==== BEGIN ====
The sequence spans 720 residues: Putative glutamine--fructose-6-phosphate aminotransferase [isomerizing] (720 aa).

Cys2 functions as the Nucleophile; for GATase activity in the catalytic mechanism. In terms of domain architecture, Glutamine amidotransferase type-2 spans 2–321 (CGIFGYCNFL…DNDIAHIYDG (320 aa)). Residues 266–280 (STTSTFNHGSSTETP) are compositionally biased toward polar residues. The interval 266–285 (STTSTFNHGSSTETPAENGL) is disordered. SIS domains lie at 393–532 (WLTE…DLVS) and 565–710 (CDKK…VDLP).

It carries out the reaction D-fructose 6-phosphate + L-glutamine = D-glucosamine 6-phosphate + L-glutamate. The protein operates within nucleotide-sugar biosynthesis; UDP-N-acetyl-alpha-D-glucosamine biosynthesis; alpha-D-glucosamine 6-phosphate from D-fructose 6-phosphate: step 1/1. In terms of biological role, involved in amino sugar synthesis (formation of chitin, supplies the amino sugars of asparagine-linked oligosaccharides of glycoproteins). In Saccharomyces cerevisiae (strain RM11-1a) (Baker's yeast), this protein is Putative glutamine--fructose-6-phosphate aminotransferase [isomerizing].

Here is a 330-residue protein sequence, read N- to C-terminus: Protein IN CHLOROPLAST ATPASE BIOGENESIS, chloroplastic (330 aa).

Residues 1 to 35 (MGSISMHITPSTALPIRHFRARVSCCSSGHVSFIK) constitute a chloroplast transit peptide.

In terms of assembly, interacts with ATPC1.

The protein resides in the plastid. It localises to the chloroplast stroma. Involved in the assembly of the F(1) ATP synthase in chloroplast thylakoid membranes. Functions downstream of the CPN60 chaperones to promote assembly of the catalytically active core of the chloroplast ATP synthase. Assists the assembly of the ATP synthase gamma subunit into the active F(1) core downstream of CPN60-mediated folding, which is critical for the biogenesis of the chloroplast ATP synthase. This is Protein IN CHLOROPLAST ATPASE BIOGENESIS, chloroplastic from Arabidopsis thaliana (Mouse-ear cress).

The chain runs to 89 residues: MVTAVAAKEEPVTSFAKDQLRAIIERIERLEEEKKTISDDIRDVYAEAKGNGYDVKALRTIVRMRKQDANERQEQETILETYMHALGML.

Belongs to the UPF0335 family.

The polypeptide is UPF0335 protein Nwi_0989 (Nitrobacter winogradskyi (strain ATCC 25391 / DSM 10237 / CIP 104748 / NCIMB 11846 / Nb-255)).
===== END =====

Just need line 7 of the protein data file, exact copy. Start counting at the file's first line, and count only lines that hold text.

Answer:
The protein resides in the plastid. It localises to the chloroplast stroma. Involved in the assembly of the F(1) ATP synthase in chloroplast thylakoid membranes. Functions downstream of the CPN60 chaperones to promote assembly of the catalytically active core of the chloroplast ATP synthase. Assists the assembly of the ATP synthase gamma subunit into the active F(1) core downstream of CPN60-mediated folding, which is critical for the biogenesis of the chloroplast ATP synthase. This is Protein IN CHLOROPLAST ATPASE BIOGENESIS, chloroplastic from Arabidopsis thaliana (Mouse-ear cress).